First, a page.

Why Oh Why… Do Some People Still Use Double Spaces After a Period?!

The double spaces after a period argument has been debated ad nauseum, just do a quick search and you’ll see. Even the “experts” disagree on this topic. Which is why, as someone who grew up using typewriters and the first word-processors, and as both a grammar/punctuation fanatic and a professional designer and business owner, I’m here to clear it up!

Back when typewriters were the only alternative to hand-written pages, type was mono spaced. This means that every key took up the same amount of space, whether it was an “i” or an “m.” It sometimes made it difficult to visually determine a pause in a sentence, which is indicated by a comma, from the end of a sentence, indicated with a period. It also meant that sometimes there were larger and smaller spaces between letters. So, for no other reason than to improve visual readability, it became common practice to use two spaces after a period when using a typewriter. The space following all other punctuation was still a single-space.

offset_printingIt’s important to note here, that in offset printing, no double spaces were used. Older printing was “set” using individual letter blocks that were set one-by-one in a press. These letter blocks already accommodated for the differences in the width of letters and appropriate spacing after punctuation, so no double-spacing was required. The double spacing was solely for the purpose of legibility on typewriters. Additionally, having a single space shortened the overall text, and decreased printing and paper costs. Some say this also lead to the adoption of single-spacing.

Along came the first word-processors. Some of which were glorified typewriters with some automated functionality, but they quickly evolved into something that closely resembles the word processing we use today. And here’s why that’s important – word processors and the computers we use today have proportional type. Proportional type means that the computer font already accounts for both the width of each individual letter, and the appropriate visual spacing after punctuation. So there is no longer any need to add that old-fashioned double space. In fact, because it is already accounted for, adding a double space is adding much more space than is visually necessary and creates visual “rivers” through a block of type.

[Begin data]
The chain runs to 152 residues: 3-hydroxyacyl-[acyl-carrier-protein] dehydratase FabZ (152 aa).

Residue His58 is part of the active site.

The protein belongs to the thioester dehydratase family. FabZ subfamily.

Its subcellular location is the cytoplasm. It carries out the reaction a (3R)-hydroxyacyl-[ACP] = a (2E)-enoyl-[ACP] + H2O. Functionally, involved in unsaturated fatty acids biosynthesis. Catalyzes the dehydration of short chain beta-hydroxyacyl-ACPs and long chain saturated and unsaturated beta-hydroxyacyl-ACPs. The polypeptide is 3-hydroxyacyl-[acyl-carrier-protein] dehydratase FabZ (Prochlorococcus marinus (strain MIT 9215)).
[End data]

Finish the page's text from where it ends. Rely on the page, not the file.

Professional designers and desktop publishers know this all to well and are very accustomed to removing all the double spaces when formatting a document. It’s one of the first things we do when we receive client-supplied or writer-supplied copy that has double spaces. (And some do this while mumbling expletives about double spaces after the period.) You can clearly see the difference between a document that uses single spaces versus one that uses double spaces. And then, pick up a newspaper or book and look at the spacing after the period — it’s single-spaced.

Some pro-single spacers will add the argument that even HTML disregards double spaces. I’m quite sure that this has nothing to do with the typewriter origin, and is simply related to the programming language, so it’s really not part of the “argument.”

While the Chicago Manual of Style doesn’t say it’s wrong to add a double space, it does recommend a single space. Unless of course, you’re intentionally using a mono spaced font for an old-fashioned retro look. And in an age when people are shortening “for” to “4” and “later” to “l8r”  just to save a few keystrokes, it seems silly to continue to add that extra space that’s no longer needed.

Here is a very interesting read on the history of Double Spacing at the End of Sentences and punctuation. Spacing and punctuation even differed from English to French, and has a very interesting evolution. Enjoy!

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2 Responses to “Why Oh Why… Do Some People Still Use Double Spaces After a Period?!”

  1. Evan Says:

    Good read! I work in the design industry and I can’t tell you how many times I have to clear out excess spaces in documents provided by clients. To make matters worse, whenever I try to inform people that what they are doing is incorrect—they come back and say “well nobody has ever told me” or “that is how I was taught”. Now teachers (who learned to type on typewriters) are teaching children bad practices. Amazing.

    A good way to reverse this habit is to have Microsoft Word or other word processing applications auto-correct double spaces as it does with common typographical errors, lists, etc. This feature of course could be turned off if the double space is intended.

    Now if we could just teach the general public about hyphens, en-dashes and em-dashes…

    • authorjen Says:

      Oh! Don’t get me started on hyphens, en-dashes and em-dashes! I know designers who don’t know the difference.

      I get the same responses when I mention the double spaces, “That’s how I was taught!”

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